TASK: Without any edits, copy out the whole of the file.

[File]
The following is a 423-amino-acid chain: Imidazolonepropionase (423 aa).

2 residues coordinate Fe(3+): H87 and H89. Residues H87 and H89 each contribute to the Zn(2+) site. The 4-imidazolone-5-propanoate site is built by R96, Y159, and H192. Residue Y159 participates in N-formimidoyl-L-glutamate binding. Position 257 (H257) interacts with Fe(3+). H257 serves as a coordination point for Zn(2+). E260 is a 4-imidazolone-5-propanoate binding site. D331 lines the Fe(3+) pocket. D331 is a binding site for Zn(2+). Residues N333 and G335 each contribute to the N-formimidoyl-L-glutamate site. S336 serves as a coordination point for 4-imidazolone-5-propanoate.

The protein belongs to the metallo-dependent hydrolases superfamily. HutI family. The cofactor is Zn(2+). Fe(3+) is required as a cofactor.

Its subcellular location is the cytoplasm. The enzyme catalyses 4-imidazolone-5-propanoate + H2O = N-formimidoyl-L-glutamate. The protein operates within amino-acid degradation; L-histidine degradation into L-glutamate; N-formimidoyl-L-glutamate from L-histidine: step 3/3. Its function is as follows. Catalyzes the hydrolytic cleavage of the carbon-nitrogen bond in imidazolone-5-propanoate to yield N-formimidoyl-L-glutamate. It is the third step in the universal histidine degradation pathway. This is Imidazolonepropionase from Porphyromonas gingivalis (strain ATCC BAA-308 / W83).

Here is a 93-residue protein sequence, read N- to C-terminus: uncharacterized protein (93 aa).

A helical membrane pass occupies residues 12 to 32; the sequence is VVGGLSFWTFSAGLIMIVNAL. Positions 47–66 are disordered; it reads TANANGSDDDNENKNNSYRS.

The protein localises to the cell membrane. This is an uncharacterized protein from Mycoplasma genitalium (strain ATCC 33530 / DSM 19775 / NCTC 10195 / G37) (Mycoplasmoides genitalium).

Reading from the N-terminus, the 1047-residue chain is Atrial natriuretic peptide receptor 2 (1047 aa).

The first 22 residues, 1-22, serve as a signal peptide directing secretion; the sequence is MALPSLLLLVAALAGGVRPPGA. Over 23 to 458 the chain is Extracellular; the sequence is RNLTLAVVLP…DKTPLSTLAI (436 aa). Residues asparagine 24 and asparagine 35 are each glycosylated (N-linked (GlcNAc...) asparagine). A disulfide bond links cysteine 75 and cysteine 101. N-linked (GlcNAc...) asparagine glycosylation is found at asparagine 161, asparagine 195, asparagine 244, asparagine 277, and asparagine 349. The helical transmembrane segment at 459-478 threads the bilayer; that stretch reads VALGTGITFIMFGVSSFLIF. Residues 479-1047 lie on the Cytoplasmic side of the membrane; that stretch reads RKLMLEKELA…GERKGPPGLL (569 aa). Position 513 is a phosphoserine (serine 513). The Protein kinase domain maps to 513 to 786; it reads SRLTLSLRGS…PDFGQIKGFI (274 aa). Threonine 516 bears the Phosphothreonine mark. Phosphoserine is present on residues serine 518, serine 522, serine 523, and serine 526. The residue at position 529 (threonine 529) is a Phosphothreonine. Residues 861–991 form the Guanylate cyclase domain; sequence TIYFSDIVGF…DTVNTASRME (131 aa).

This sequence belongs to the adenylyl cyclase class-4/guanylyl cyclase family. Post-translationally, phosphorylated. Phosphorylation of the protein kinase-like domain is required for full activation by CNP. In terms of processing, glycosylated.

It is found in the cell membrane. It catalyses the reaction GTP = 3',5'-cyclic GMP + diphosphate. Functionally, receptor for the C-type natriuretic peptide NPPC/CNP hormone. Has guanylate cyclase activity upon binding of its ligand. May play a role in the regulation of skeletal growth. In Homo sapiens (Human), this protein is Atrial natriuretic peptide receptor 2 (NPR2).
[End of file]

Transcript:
The following is a 423-amino-acid chain: Imidazolonepropionase (423 aa).

2 residues coordinate Fe(3+): H87 and H89. Residues H87 and H89 each contribute to the Zn(2+) site. The 4-imidazolone-5-propanoate site is built by R96, Y159, and H192. Residue Y159 participates in N-formimidoyl-L-glutamate binding. Position 257 (H257) interacts with Fe(3+). H257 serves as a coordination point for Zn(2+). E260 is a 4-imidazolone-5-propanoate binding site. D331 lines the Fe(3+) pocket. D331 is a binding site for Zn(2+). Residues N333 and G335 each contribute to the N-formimidoyl-L-glutamate site. S336 serves as a coordination point for 4-imidazolone-5-propanoate.

The protein belongs to the metallo-dependent hydrolases superfamily. HutI family. The cofactor is Zn(2+). Fe(3+) is required as a cofactor.

Its subcellular location is the cytoplasm. The enzyme catalyses 4-imidazolone-5-propanoate + H2O = N-formimidoyl-L-glutamate. The protein operates within amino-acid degradation; L-histidine degradation into L-glutamate; N-formimidoyl-L-glutamate from L-histidine: step 3/3. Its function is as follows. Catalyzes the hydrolytic cleavage of the carbon-nitrogen bond in imidazolone-5-propanoate to yield N-formimidoyl-L-glutamate. It is the third step in the universal histidine degradation pathway. This is Imidazolonepropionase from Porphyromonas gingivalis (strain ATCC BAA-308 / W83).

Here is a 93-residue protein sequence, read N- to C-terminus: uncharacterized protein (93 aa).

A helical membrane pass occupies residues 12 to 32; the sequence is VVGGLSFWTFSAGLIMIVNAL. Positions 47–66 are disordered; it reads TANANGSDDDNENKNNSYRS.

The protein localises to the cell membrane. This is an uncharacterized protein from Mycoplasma genitalium (strain ATCC 33530 / DSM 19775 / NCTC 10195 / G37) (Mycoplasmoides genitalium).

Reading from the N-terminus, the 1047-residue chain is Atrial natriuretic peptide receptor 2 (1047 aa).

The first 22 residues, 1-22, serve as a signal peptide directing secretion; the sequence is MALPSLLLLVAALAGGVRPPGA. Over 23 to 458 the chain is Extracellular; the sequence is RNLTLAVVLP…DKTPLSTLAI (436 aa). Residues asparagine 24 and asparagine 35 are each glycosylated (N-linked (GlcNAc...) asparagine). A disulfide bond links cysteine 75 and cysteine 101. N-linked (GlcNAc...) asparagine glycosylation is found at asparagine 161, asparagine 195, asparagine 244, asparagine 277, and asparagine 349. The helical transmembrane segment at 459-478 threads the bilayer; that stretch reads VALGTGITFIMFGVSSFLIF. Residues 479-1047 lie on the Cytoplasmic side of the membrane; that stretch reads RKLMLEKELA…GERKGPPGLL (569 aa). Position 513 is a phosphoserine (serine 513). The Protein kinase domain maps to 513 to 786; it reads SRLTLSLRGS…PDFGQIKGFI (274 aa). Threonine 516 bears the Phosphothreonine mark. Phosphoserine is present on residues serine 518, serine 522, serine 523, and serine 526. The residue at position 529 (threonine 529) is a Phosphothreonine. Residues 861–991 form the Guanylate cyclase domain; sequence TIYFSDIVGF…DTVNTASRME (131 aa).

This sequence belongs to the adenylyl cyclase class-4/guanylyl cyclase family. Post-translationally, phosphorylated. Phosphorylation of the protein kinase-like domain is required for full activation by CNP. In terms of processing, glycosylated.

It is found in the cell membrane. It catalyses the reaction GTP = 3',5'-cyclic GMP + diphosphate. Functionally, receptor for the C-type natriuretic peptide NPPC/CNP hormone. Has guanylate cyclase activity upon binding of its ligand. May play a role in the regulation of skeletal growth. In Homo sapiens (Human), this protein is Atrial natriuretic peptide receptor 2 (NPR2).